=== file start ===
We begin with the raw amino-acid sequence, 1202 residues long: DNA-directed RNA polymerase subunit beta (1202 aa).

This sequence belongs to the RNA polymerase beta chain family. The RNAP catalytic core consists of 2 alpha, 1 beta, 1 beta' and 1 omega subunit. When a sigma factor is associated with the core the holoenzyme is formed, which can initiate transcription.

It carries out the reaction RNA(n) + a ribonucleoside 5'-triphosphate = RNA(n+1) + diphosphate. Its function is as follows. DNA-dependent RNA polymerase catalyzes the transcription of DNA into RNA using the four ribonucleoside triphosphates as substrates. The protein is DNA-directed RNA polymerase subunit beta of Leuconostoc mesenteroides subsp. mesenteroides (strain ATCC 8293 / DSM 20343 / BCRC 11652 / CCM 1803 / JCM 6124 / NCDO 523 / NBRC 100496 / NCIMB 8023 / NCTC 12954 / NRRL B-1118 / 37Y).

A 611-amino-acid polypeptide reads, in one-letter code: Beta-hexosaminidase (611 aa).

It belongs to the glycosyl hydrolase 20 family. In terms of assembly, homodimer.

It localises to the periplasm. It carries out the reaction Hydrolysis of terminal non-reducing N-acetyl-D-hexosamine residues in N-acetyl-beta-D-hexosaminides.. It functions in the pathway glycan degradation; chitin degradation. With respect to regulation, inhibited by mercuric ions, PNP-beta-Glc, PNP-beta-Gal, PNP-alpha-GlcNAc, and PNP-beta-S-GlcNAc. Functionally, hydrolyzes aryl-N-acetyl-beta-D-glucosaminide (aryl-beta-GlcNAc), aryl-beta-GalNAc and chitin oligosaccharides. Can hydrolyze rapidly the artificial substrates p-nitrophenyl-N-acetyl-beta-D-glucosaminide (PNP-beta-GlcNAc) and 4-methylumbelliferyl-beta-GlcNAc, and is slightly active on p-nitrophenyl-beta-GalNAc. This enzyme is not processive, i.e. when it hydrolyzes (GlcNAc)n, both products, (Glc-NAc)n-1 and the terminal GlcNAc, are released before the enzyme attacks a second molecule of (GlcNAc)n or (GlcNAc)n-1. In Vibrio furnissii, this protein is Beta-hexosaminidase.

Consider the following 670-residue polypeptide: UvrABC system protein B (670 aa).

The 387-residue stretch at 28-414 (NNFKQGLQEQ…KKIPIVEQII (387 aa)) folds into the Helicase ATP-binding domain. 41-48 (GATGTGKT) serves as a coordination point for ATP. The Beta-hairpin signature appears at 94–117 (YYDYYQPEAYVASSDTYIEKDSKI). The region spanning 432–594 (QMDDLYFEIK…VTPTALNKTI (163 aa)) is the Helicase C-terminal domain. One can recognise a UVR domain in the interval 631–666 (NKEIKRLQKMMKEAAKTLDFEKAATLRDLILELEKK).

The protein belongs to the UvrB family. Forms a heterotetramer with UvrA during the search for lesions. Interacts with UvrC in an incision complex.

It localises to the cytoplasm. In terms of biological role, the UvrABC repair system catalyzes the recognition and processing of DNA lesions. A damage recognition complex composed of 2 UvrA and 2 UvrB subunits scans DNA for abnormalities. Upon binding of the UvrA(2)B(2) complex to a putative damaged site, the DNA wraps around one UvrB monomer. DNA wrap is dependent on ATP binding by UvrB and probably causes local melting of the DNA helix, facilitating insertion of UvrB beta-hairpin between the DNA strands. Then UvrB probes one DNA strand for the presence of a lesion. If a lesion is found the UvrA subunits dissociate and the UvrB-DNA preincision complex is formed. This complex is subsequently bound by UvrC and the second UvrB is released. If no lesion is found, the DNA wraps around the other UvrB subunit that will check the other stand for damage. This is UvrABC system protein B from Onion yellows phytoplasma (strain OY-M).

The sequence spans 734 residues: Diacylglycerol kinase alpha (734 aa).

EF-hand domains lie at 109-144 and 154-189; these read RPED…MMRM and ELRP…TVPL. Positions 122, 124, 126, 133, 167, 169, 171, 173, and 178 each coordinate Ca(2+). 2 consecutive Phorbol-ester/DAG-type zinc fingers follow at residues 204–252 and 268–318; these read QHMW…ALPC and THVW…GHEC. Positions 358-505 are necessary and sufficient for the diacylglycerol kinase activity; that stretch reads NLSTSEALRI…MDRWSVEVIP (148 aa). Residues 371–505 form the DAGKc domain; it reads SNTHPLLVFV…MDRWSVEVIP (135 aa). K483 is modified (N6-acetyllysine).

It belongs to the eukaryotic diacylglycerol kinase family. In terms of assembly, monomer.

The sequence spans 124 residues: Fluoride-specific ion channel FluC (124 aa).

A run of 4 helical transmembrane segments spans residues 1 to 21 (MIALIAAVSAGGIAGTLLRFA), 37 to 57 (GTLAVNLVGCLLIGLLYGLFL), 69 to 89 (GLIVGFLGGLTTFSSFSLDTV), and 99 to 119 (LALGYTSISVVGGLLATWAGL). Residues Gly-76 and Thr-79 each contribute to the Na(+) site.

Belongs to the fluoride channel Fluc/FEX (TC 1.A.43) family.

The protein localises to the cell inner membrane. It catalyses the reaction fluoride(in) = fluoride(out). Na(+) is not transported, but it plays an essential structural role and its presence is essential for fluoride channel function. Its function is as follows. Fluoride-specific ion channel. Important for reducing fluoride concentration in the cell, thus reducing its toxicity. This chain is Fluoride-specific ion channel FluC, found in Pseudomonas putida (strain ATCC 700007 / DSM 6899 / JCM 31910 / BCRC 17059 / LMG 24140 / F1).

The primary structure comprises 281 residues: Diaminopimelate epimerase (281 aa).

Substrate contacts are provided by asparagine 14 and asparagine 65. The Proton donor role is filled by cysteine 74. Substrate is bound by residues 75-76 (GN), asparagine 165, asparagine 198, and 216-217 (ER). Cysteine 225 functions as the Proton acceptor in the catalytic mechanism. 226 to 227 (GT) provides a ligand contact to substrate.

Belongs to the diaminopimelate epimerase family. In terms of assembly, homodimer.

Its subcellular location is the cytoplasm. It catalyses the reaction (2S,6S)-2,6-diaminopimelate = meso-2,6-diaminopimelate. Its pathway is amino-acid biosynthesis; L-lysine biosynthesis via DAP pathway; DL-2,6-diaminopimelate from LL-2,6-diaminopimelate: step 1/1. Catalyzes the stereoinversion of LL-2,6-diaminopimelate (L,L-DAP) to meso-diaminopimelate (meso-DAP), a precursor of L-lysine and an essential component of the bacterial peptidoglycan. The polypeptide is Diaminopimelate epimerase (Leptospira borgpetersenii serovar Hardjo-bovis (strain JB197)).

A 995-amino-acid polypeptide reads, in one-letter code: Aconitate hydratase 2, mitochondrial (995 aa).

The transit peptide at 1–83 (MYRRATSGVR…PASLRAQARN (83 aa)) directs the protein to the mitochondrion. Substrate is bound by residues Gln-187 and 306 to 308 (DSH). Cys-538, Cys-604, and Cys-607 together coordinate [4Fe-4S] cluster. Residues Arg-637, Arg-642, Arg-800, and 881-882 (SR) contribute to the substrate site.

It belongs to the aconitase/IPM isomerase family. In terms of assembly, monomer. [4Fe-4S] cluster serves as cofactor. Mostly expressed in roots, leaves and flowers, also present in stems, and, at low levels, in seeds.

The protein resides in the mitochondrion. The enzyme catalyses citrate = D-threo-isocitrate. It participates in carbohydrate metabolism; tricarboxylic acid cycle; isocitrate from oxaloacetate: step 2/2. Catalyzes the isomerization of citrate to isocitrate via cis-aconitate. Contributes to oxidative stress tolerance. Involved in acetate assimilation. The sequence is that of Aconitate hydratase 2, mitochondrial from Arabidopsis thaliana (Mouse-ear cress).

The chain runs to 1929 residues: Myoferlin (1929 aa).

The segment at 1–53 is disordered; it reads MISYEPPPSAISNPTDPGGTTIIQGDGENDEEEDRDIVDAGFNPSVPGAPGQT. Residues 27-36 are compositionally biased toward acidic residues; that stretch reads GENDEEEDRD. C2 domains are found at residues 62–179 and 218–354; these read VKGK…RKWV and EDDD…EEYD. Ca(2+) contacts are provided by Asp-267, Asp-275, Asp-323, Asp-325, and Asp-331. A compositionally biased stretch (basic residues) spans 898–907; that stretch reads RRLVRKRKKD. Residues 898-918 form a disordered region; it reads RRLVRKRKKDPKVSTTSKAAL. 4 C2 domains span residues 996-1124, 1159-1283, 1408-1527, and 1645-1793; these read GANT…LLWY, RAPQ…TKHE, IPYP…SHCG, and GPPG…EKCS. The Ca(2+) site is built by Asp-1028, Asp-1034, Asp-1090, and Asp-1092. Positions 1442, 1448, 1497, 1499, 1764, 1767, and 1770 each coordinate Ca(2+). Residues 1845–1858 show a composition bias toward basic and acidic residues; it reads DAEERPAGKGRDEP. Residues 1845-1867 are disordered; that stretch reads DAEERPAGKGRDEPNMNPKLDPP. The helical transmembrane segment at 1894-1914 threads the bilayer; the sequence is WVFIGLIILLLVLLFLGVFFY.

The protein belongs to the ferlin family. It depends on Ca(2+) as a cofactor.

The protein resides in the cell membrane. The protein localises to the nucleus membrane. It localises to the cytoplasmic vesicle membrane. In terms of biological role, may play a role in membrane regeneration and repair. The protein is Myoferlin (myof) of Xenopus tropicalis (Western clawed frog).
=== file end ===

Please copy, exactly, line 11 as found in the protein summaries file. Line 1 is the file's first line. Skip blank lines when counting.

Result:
The sequence spans 734 residues: Diacylglycerol kinase alpha (734 aa).